Moments after winning the Berlin World Athletics Championship in 2009, Semenya was faced with immediate backlash from fellow runners. Elisa Cusma who suffered a whopping defeat after finishing in sixth place, felt as though Semenya was too masculine to compete in a women's race. Cusma stated, "These kind of people should not run with us. For me, she is not a woman. She's a man." While her statement proved insensitive enough, her perspective was acknowledged and appeared to be a mutually belief among the other white female competitors.
Fast forward to 2018, the IAAF issued new Eligibility Regulations for Female Classification (Athlete with Differences of Sexual Development) that apply to events from 400m to the mile, including 400m hurdles races, 800m, and 1500m. The regulations created by the IAAF state that an athlete must be recognized at law as either female or intersex, she must reduce her testosterone level to below 5 nmol/L continuously for the duration of six months, and she must maintain her testosterone levels to remain below 5 nmol/L during and after competing so long as she wishes to be eligible to compete in any future events. It is believed that these new rules have been put into effect to specifically target Semenya given her history of being the most recent athlete to face this sort of discrimination.
With these regulations put into effect, in combination with the lack of information about whether or not Semenya is biologically a female of male, society has seemed to come to the conclusion that Semenya is intersex, meaning she was born with any variation of characteristics, chromosomes, gonads, sex hormones, or genitals. After her initial testing, there had been alleged leaks to media outlets such as Australia's Daily Telegraph newspaper which stated that Semenya's results proved that her testosterone levels were too high. This information, while not credible, has been widely accepted as fact. Whether or not Semenya is intersex, society appears to be missing the point that no one is entitled to this information. Running off their newfound acceptance that the Olympic champion is intersex, it calls into question whether her elevated levels of testosterone makes her a man.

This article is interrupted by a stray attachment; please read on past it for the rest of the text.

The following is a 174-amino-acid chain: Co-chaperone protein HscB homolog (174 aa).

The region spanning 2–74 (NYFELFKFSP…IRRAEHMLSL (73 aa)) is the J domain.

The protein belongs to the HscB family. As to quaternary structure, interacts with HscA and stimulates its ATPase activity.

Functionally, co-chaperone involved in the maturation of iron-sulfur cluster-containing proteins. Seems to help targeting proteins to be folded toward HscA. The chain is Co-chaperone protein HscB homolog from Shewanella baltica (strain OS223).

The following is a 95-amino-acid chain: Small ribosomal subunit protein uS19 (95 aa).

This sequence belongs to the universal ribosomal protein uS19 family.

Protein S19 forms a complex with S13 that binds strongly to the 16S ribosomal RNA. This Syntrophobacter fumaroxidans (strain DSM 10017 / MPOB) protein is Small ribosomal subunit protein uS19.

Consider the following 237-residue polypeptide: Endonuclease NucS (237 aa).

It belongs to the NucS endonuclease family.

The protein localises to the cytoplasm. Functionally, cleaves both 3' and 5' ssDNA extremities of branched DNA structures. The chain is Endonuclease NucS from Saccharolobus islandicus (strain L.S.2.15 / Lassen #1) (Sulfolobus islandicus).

The IAAF published a study concluding that higher levels of testosterone do, in fact, contribute to the level of performance in track and field. However, higher testosterone levels have never been the sole determining factor for sex or gender. There are conditions that affect women, such as PCOS, in which the ovaries produce extra amounts of testosterone. However, those women never have their womanhood called into question, nor should they—and neither should Semenya.